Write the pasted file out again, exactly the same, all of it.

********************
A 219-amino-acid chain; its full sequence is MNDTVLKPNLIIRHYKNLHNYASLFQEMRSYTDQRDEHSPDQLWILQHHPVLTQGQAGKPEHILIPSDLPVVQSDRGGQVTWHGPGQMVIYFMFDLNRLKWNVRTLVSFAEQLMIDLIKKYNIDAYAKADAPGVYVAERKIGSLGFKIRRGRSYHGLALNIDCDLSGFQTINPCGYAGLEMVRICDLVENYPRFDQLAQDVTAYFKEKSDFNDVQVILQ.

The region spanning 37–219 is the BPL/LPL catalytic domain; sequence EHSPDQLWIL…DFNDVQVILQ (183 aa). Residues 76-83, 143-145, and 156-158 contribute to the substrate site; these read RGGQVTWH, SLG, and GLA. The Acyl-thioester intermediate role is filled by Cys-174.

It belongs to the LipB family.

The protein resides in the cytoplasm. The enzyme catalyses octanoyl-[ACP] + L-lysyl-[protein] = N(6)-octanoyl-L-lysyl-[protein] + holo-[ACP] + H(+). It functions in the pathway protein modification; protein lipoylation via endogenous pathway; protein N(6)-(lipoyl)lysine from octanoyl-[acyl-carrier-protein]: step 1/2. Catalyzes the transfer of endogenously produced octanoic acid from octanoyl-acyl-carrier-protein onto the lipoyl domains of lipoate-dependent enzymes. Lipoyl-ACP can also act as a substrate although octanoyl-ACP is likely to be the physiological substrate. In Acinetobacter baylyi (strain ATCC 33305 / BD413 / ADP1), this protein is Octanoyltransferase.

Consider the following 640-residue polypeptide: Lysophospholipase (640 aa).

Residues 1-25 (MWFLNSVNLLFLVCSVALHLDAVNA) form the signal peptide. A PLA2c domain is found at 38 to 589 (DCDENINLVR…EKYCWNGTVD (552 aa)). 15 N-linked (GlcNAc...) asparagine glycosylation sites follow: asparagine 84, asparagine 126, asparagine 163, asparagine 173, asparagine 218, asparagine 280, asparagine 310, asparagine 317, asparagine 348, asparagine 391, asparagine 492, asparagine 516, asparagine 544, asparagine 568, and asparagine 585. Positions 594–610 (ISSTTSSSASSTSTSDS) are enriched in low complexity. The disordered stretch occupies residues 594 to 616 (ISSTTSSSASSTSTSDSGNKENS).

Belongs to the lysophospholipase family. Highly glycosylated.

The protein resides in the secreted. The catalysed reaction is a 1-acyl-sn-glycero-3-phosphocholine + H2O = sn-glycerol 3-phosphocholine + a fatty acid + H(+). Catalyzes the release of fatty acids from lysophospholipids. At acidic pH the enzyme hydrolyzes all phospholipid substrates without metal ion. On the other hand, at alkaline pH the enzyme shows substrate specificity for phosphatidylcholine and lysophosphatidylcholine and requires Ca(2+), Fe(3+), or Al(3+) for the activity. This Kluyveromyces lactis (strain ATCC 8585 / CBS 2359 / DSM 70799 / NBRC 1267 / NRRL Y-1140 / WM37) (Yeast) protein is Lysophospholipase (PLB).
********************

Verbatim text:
A 219-amino-acid chain; its full sequence is MNDTVLKPNLIIRHYKNLHNYASLFQEMRSYTDQRDEHSPDQLWILQHHPVLTQGQAGKPEHILIPSDLPVVQSDRGGQVTWHGPGQMVIYFMFDLNRLKWNVRTLVSFAEQLMIDLIKKYNIDAYAKADAPGVYVAERKIGSLGFKIRRGRSYHGLALNIDCDLSGFQTINPCGYAGLEMVRICDLVENYPRFDQLAQDVTAYFKEKSDFNDVQVILQ.

The region spanning 37–219 is the BPL/LPL catalytic domain; sequence EHSPDQLWIL…DFNDVQVILQ (183 aa). Residues 76-83, 143-145, and 156-158 contribute to the substrate site; these read RGGQVTWH, SLG, and GLA. The Acyl-thioester intermediate role is filled by Cys-174.

It belongs to the LipB family.

The protein resides in the cytoplasm. The enzyme catalyses octanoyl-[ACP] + L-lysyl-[protein] = N(6)-octanoyl-L-lysyl-[protein] + holo-[ACP] + H(+). It functions in the pathway protein modification; protein lipoylation via endogenous pathway; protein N(6)-(lipoyl)lysine from octanoyl-[acyl-carrier-protein]: step 1/2. Catalyzes the transfer of endogenously produced octanoic acid from octanoyl-acyl-carrier-protein onto the lipoyl domains of lipoate-dependent enzymes. Lipoyl-ACP can also act as a substrate although octanoyl-ACP is likely to be the physiological substrate. In Acinetobacter baylyi (strain ATCC 33305 / BD413 / ADP1), this protein is Octanoyltransferase.

Consider the following 640-residue polypeptide: Lysophospholipase (640 aa).

Residues 1-25 (MWFLNSVNLLFLVCSVALHLDAVNA) form the signal peptide. A PLA2c domain is found at 38 to 589 (DCDENINLVR…EKYCWNGTVD (552 aa)). 15 N-linked (GlcNAc...) asparagine glycosylation sites follow: asparagine 84, asparagine 126, asparagine 163, asparagine 173, asparagine 218, asparagine 280, asparagine 310, asparagine 317, asparagine 348, asparagine 391, asparagine 492, asparagine 516, asparagine 544, asparagine 568, and asparagine 585. Positions 594–610 (ISSTTSSSASSTSTSDS) are enriched in low complexity. The disordered stretch occupies residues 594 to 616 (ISSTTSSSASSTSTSDSGNKENS).

Belongs to the lysophospholipase family. Highly glycosylated.

The protein resides in the secreted. The catalysed reaction is a 1-acyl-sn-glycero-3-phosphocholine + H2O = sn-glycerol 3-phosphocholine + a fatty acid + H(+). Catalyzes the release of fatty acids from lysophospholipids. At acidic pH the enzyme hydrolyzes all phospholipid substrates without metal ion. On the other hand, at alkaline pH the enzyme shows substrate specificity for phosphatidylcholine and lysophosphatidylcholine and requires Ca(2+), Fe(3+), or Al(3+) for the activity. This Kluyveromyces lactis (strain ATCC 8585 / CBS 2359 / DSM 70799 / NBRC 1267 / NRRL Y-1140 / WM37) (Yeast) protein is Lysophospholipase (PLB).